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REAL GHOST STORIES (Collected and Edited by William T. Stead) online
Chapter II. The Evidence of the Psychical Research Society.
_A Visitor from Burmah._
Here is a report of the apparition of a Thought Body, the material original of which was at the time in Burmah. The case is important, because the Thought Body was not recognised at the time, showing that it could not have been a subjective revival of the memory of a face. It is sent me by a gentleman in South Kensington, who wishes to be mentioned only by his initials, R.S.S.
"Towards the close of 1888 my son, who had obtained an appointment in the Indian Civil Service, left England for Burmah.
"A few days after his arrival in Rangoon he was sent up the country to join the District Commissioner of a district still at that period much harassed by Dacoits.
"After this two mails passed by without news of him, and as, up to this period, his letters had reached us with unfailing regularity, we had a natural feeling of anxiety for his safety. As the day for the arrival of the third mail drew near I became quite unreasonably apprehensive of bad news, and in this state of mind I retired one evening to bed, and lay awake till long past the middle of the night, when suddenly, close to my bedside, appeared very distinctly the figure of a young man. The face had a worn and rather sad expression; but in the few seconds during which it was visible the impression was borne in upon me that the vision was intended to be reassuring.
"I cannot explain why I did not at once associate this form with my son, but it was so unlike the hale, fresh-looking youth we had parted from only four or five months previously that I supposed it must be his chief, whom I knew to be his senior by some five years only.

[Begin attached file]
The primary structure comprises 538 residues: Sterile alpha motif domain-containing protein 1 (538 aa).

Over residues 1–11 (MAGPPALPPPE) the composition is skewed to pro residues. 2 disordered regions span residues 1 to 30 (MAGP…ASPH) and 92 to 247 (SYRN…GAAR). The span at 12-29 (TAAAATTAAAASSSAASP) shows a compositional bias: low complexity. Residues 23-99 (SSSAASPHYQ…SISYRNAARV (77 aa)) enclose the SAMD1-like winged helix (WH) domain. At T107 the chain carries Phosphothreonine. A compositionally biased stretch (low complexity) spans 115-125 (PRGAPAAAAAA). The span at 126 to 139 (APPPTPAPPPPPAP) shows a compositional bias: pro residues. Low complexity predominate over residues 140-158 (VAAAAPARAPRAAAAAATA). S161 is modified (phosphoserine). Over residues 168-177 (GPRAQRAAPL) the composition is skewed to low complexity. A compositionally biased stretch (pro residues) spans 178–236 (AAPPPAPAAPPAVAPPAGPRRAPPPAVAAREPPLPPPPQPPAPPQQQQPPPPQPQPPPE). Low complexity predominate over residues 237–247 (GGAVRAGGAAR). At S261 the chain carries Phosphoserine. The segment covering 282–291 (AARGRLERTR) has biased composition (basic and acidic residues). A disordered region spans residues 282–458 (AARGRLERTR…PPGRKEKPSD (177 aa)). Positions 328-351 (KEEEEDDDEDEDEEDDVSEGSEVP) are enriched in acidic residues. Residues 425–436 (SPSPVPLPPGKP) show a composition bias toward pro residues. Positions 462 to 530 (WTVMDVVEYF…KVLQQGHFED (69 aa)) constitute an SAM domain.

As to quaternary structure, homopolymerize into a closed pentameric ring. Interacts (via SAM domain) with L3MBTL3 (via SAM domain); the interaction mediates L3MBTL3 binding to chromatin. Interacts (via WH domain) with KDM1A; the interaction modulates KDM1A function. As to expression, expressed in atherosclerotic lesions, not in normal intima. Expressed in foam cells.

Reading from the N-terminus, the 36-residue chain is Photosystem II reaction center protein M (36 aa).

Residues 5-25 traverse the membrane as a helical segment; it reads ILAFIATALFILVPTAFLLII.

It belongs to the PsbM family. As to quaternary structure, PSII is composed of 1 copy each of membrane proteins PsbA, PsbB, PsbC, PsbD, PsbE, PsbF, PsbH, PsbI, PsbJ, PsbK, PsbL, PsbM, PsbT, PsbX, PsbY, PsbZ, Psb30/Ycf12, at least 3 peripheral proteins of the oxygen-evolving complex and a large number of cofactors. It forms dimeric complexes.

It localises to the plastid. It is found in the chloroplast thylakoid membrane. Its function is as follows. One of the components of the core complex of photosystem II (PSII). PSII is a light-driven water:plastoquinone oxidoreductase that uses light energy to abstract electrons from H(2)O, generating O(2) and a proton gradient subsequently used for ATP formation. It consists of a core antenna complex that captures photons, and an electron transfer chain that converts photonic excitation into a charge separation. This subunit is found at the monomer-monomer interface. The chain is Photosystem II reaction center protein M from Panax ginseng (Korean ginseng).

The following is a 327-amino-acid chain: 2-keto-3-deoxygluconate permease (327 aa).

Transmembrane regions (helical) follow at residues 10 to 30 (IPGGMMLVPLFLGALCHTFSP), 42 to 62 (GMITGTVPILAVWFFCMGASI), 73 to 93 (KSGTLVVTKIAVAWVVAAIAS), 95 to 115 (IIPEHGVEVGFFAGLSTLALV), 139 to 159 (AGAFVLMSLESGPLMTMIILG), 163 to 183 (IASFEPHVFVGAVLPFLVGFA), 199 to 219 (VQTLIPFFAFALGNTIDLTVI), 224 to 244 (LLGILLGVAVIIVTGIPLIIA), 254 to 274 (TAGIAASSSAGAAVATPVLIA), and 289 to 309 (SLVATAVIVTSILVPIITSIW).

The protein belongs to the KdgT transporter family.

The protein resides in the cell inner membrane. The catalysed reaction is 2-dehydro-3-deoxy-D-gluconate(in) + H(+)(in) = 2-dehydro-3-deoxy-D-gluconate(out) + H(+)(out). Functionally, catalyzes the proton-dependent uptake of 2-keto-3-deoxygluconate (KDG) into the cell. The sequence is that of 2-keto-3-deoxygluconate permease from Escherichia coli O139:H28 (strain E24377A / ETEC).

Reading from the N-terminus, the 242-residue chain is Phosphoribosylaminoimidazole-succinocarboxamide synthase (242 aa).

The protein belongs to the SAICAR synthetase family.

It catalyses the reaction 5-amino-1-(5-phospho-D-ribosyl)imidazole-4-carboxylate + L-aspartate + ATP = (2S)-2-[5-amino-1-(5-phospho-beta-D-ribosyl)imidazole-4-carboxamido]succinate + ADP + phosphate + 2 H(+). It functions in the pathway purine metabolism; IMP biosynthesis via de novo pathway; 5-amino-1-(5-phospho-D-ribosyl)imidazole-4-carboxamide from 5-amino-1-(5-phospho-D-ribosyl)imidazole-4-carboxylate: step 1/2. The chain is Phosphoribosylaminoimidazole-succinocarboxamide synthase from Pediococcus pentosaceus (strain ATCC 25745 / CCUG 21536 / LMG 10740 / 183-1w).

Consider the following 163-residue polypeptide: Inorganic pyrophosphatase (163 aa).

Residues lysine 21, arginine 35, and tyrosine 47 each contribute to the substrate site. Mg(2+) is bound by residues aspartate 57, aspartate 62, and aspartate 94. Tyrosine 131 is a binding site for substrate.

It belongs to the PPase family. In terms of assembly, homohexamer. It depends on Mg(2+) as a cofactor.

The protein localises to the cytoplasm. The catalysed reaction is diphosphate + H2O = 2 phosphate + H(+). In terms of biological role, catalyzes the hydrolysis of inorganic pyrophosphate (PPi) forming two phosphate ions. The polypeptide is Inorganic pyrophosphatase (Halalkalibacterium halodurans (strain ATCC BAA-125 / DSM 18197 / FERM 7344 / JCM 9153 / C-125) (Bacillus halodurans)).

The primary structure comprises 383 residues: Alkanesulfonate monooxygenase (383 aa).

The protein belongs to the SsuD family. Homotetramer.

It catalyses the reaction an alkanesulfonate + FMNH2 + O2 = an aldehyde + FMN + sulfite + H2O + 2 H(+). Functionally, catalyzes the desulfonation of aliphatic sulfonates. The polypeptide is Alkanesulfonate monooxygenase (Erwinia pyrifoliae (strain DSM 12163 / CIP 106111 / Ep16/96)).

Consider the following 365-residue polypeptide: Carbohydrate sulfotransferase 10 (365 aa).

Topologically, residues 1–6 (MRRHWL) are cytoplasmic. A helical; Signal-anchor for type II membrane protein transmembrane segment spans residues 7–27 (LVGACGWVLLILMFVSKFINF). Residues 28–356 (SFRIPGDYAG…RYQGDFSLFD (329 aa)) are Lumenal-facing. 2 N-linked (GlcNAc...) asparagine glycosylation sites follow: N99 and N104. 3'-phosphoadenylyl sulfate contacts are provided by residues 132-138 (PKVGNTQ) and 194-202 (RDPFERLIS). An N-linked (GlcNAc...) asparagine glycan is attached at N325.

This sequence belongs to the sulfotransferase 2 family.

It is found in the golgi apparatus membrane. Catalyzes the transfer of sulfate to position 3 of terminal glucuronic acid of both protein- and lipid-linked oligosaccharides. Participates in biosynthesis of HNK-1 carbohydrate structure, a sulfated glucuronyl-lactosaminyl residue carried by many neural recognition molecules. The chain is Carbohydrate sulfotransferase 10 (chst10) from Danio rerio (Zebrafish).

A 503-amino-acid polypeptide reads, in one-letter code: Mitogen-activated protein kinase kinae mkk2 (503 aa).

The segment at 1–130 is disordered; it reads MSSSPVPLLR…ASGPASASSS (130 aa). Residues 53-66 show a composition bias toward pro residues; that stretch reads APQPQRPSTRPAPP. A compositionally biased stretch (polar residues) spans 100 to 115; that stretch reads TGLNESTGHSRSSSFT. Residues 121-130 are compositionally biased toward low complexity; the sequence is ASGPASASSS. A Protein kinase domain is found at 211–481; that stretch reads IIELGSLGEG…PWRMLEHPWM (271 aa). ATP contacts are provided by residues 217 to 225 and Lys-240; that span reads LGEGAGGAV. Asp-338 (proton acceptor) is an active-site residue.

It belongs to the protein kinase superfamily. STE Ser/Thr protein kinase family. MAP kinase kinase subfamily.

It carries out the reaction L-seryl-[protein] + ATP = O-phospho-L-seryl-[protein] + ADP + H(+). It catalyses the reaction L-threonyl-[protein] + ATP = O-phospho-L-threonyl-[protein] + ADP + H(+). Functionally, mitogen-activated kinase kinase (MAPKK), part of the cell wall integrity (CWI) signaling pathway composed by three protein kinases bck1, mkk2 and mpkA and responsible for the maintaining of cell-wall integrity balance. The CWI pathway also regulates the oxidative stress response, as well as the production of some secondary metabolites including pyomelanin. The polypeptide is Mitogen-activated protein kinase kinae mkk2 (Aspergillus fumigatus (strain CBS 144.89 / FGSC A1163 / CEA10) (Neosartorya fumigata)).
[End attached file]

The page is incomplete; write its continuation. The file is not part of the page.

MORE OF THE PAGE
"I retailed this incident to my son by the next mail, and was perplexed when I got his reply to hear that his chief was a man with a beard and moustache, whereas the apparition was devoid of either. A little later came a portrait of himself recently taken. It was the subject of my vision, of which the traits had remained, and still remain, in every detail, perfectly distinct in my recollection."
_Thought Visits Seen and Remembered._
Here is an account of a visit paid at will, which is reported at first hand in the "Proceedings of the Psychical Research Society." The narrator, Mr. John Moule, tells how he determined to make an experiment of the kind now under discussion:--
"I chose for this purpose a young lady, a Miss Drasey, and stated that some day I intended to visit her, wherever the place might be, although the place might be unknown to me; and told her if anything particular should occur to note the time, and when she called at my house again to state if anything had occurred. One day, about two months after (I not having seen her in the interval), I was by myself in my chemical factory, Redman Row, Mile End, London, all alone, and I determined to try the experiment, the lady being in Dalston, about three miles off. I stood, raised my hands, and willed to act on the lady. I soon felt that I had expended energy. I immediately sat down in a chair and went to sleep. I then saw in a dream my friend coming down the kitchen stairs where I dreamt I was. She saw me, and exclaimed suddenly, 'Oh! Mr. Moule,' and fainted away. This I dreamt and then awoke. I thought very little about it, supposing I had had an ordinary dream; but about three weeks after she came to my house and related to my wife the singular occurrence of her seeing me sitting in the kitchen where she then was, and she fainted away and nearly dropped some dishes she had in her hands. All this I saw exactly in my dream, so that I described the kitchen furniture and where I sat as perfectly as if I had been there, though I had never been in the house. I gave many details, and she said, 'It is just as if you had been there.'" (Vol. III. pp. 420, 421.)